My (French) wife turned out yesterday to vote for the European constitution but in vain. I can understand the French nationalists opposing it for similar reasons to those of our own anti-Europeans, but the idea among the Left that the constutition should be renegotiated to include more of a “social dimension” is just wishful thinking, and the idea promoted by old Left unions and right wing politicians that we should shut out the workers of the nations of central and Eastern Europe to protect our own jobs is both immoral and wrong-headed. Of course, it goes without saying that voting against the constitution to spite Chirac is equally misguided (since all major parties agree that the constitution should have gone ahead).
The constitution has plenty of weaknesses but if renegotiations did take place and in the unlikely event the result did pull the constitution further in a ‘social’ direction, it would be even less likely to be passed in Britain.
I can’t put things much better than the Guardian’s recent editorial:
For all the anger about liberal Anglo-Saxon economics, the text does not include economic prescriptions that are any different from those in the Treaty of Rome in 1957… the text does improve on the botched Nice treaty and delivers significant improvements to the EU’s rickety institutions. It certainly makes more sense to have a full-time president of the EU, to give it strategic direction and continuity, than to go on with the musical chairs system … It is a good idea to have a foreign minister to boost Europe’s faltering global role. It makes sense to reduce the use of national vetoes to avoid gridlock, to slim down the European commission to streamline delivery and to give more powers to the European parliament. It is good to have a charter of rights.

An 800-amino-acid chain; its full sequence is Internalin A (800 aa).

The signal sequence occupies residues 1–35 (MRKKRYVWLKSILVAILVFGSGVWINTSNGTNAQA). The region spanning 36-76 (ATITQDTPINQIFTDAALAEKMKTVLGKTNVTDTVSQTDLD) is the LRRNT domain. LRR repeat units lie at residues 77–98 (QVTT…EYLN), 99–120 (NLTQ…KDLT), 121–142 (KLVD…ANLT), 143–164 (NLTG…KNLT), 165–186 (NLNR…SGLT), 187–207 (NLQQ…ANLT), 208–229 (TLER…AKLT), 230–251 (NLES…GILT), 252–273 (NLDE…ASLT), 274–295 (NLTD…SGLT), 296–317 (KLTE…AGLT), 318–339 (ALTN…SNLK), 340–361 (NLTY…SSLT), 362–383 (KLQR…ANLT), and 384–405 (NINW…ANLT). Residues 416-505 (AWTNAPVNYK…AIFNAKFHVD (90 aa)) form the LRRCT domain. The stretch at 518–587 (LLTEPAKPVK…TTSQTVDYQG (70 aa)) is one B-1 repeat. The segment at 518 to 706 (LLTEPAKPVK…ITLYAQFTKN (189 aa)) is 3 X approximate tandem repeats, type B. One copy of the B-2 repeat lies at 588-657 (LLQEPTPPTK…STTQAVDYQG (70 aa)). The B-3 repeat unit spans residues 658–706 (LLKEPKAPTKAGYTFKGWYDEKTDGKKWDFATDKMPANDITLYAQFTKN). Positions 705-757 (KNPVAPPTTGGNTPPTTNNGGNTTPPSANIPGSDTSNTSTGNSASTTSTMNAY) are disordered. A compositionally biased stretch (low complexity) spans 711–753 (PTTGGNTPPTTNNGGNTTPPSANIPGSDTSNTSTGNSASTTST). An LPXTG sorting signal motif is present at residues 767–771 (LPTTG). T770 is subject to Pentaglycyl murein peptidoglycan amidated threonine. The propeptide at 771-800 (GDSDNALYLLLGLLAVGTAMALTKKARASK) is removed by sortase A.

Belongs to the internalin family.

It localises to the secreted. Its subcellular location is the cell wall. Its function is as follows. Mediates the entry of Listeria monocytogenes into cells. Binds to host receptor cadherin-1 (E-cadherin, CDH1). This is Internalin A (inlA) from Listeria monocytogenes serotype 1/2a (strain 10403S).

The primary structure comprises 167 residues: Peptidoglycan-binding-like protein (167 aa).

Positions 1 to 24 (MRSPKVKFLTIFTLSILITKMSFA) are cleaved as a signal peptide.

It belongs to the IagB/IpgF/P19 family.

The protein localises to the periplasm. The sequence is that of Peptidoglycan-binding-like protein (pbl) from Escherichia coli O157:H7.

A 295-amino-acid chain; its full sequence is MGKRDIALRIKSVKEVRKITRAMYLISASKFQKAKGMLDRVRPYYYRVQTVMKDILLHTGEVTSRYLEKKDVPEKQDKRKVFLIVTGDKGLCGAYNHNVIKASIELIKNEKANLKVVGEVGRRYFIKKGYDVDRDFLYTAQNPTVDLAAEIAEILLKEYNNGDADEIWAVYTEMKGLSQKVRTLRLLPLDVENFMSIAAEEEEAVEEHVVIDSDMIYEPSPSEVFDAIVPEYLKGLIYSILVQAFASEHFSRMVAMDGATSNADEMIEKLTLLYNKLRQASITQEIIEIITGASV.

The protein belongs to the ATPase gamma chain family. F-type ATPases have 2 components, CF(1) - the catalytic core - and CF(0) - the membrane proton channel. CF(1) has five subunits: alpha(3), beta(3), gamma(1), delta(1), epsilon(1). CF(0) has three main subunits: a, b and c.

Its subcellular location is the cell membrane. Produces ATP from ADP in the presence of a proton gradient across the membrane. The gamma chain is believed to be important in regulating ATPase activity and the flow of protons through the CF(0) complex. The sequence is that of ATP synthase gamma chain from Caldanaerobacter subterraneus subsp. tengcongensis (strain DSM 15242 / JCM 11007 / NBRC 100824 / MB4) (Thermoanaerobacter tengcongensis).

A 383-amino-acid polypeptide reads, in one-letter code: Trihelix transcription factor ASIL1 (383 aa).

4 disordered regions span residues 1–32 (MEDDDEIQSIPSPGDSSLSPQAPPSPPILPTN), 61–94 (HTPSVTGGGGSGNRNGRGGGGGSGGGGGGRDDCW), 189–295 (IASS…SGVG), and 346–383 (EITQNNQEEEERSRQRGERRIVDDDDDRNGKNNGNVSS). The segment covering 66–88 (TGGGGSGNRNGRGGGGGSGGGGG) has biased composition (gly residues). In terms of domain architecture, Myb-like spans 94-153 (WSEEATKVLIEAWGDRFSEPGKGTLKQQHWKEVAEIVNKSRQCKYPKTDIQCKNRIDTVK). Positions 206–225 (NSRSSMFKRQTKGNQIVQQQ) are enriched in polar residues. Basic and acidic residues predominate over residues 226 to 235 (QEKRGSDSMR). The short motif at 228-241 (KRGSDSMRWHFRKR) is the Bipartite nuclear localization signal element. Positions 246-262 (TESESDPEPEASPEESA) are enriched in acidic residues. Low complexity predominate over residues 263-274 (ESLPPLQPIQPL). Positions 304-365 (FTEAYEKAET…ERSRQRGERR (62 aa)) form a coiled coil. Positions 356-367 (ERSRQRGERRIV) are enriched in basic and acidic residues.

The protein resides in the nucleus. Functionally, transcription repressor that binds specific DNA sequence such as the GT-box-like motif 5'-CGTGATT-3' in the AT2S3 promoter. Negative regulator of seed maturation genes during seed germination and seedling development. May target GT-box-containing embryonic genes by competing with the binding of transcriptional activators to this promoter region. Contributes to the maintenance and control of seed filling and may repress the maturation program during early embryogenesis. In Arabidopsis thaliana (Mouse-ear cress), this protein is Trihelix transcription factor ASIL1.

All of the above seems now likely to be lost or delayed or weakened.